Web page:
Understanding the Difference Between Memory Care and Assisted Living Hero Image

Understanding the Difference Between Memory Care and Assisted Living

When a loved one begins having trouble safely managing the activities of daily living, it can be challenging understanding which type of care setting is the right choice.

Memory Care or Assisted Living?

Jessica Martinez, Arbor Nurse Manager at Wesley Bradley Park, breaks down the differences.

“Assisted living is an ideal setting for folks who struggle with activities of daily living at their home but can mostly move independently or with little assistance. They are still able to organize their social lives and participate in activities,” said Jessica.

This is where Wesley’s Catered Living program can be an ideal choice. Similar to traditional assisted living, Catered Living provides more flexibility and engages families in creating customized care plans.

“Memory care assisted living, on the other hand, is specifically designed for people with dementia and other cognitive issues that worsen over time,” she continued. “The Arbor memory care setting at Wesley, for example, provides a secure environment with 24/7 nursing care and monitoring.”

Memory Care is More Specialized for Dementia

Staff is one differentiator as Wesley’s memory care team has specialized training and experience working with behaviors commonly associated with dementia.

Memory care settings like The Arbor at Wesley’s communities offer activities designed to keep residents mentally engaged while also avoiding stressful situations. Dining is part of the activity plan providing a calmer, less distracting dining environment and meals planned specifically for the unique dietary needs of people living with dementia or cognitive issues.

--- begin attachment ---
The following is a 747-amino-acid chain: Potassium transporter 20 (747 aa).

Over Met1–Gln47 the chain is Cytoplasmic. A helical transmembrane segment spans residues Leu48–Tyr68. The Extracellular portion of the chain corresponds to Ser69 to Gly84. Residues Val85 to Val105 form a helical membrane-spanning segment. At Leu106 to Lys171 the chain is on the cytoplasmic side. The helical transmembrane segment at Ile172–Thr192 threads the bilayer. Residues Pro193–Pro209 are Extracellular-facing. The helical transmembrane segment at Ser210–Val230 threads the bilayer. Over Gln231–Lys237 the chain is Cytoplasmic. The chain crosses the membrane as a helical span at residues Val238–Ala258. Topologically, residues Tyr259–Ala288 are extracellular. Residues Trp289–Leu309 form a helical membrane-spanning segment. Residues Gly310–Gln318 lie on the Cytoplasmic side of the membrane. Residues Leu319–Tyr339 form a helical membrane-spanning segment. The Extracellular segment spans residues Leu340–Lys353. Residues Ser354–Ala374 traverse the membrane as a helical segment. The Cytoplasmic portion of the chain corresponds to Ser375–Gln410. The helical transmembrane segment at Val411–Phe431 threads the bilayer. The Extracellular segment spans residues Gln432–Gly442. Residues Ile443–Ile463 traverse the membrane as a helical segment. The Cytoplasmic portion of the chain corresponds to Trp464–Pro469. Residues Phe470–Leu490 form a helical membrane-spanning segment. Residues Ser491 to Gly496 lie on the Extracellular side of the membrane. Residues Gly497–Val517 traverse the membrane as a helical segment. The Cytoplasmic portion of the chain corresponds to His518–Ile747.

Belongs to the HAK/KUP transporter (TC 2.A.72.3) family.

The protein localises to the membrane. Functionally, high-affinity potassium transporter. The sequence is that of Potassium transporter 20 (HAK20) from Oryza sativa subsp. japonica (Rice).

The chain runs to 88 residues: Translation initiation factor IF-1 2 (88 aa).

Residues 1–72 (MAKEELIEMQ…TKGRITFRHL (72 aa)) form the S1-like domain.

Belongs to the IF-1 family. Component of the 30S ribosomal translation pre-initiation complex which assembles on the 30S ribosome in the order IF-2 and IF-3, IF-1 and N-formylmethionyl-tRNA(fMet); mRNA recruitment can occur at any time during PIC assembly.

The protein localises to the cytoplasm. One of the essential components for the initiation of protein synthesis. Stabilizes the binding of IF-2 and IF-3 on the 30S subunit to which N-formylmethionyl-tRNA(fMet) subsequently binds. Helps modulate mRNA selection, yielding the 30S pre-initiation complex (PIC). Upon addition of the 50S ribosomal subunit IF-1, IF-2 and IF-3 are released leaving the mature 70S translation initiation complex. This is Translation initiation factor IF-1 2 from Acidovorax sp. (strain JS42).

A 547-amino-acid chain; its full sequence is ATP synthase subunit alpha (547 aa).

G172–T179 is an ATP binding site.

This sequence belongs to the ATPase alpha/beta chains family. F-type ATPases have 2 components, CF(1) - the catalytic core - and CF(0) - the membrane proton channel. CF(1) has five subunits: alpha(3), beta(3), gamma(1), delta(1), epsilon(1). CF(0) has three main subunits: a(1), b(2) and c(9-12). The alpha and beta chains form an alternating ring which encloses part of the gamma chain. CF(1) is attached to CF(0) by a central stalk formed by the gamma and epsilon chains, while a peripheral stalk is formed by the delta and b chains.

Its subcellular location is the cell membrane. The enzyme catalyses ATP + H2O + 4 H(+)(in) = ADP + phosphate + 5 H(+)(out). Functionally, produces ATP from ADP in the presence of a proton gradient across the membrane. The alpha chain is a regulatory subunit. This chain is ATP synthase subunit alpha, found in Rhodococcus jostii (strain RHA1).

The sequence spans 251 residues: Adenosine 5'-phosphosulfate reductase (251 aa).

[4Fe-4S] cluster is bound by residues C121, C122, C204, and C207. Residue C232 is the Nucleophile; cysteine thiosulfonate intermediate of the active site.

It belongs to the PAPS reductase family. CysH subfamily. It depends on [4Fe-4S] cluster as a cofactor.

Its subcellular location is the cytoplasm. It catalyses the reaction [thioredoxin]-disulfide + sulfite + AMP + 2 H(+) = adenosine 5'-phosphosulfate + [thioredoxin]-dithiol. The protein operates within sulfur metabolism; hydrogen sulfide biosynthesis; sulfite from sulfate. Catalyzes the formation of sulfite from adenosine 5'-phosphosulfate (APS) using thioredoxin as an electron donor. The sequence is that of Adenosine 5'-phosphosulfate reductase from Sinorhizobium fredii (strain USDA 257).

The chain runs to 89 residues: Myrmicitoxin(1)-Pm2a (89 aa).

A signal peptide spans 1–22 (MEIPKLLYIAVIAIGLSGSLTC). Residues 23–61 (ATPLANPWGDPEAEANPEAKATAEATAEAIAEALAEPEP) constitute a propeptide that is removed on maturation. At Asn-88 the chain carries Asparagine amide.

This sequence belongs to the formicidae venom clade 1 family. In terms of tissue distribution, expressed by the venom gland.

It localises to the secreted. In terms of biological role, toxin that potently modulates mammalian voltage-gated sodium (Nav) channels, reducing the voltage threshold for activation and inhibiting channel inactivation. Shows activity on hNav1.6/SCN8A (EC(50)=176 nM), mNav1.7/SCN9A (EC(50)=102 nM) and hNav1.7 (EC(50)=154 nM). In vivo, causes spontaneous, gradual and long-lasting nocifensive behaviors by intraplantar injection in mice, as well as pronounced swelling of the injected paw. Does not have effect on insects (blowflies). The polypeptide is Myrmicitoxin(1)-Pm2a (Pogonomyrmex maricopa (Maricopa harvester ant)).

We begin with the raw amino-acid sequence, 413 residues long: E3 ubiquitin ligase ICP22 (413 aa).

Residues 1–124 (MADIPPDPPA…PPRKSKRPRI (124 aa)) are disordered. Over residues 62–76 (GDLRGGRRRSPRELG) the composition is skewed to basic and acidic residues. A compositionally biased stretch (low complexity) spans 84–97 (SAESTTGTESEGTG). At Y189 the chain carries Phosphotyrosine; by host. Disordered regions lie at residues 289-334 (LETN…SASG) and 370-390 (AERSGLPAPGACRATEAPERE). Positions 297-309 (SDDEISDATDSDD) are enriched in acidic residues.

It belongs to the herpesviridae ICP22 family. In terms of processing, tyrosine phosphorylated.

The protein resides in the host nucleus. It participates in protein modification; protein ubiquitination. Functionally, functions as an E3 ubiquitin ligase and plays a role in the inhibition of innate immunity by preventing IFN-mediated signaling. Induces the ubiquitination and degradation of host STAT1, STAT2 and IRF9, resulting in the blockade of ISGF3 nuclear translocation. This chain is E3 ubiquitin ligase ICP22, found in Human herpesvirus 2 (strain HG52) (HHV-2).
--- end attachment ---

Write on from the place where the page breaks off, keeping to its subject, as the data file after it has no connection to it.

Secure outdoor areas for walking and planned activities are an important part of assisted living and memory care settings.

“While both options provide activities and supportive care by trained staff, memory care settings are designed and staffed to provide the specialized care and surroundings needed for people living with dementia,” explained Michelle, a nurse in The Arbor at Wesley Lea Hill.

Compared to other memory care providers, Wesley’s larger apartments with kitchens and smaller neighborhoods provide a unique living option in a secure but more residential setting. This is ideal for couples who wish to stay together.

How and When to Decide

“It is best to transition to a memory care setting before it becomes a matter of urgency,” added Michelle. “The earlier someone can transition, the more likely they will adjust and identify their apartment as home. They will be able to develop a sense of trust and comfort that they may not be able to achieve if the transition happens in later stages of their disease progression.”

The transition to memory care can be a difficult road to navigate. Here are several signs that indicate when it might be time to introduce a loved one to a memory care setting:

  • If they need complete assistance with activities of daily living.
  • If they are frequently forgetting things, dates and people.
  • If they’re not maintaining their living situation or if they are hoarding.
  • If they wander, get lost or forget how to return home.
  • If they have sensory issues or become overwhelmed by sights and sounds.
  • If they have unexplained physical changes, usually from forgetting to eat or eating too much.
  • If they show changes in behavior where they are less engaged with activities and get confused often.

Do these behaviors sound familiar? Want to learn more about The Arbor memory care? Reach out to our caring team members today and let us help you navigate the best options for your family.

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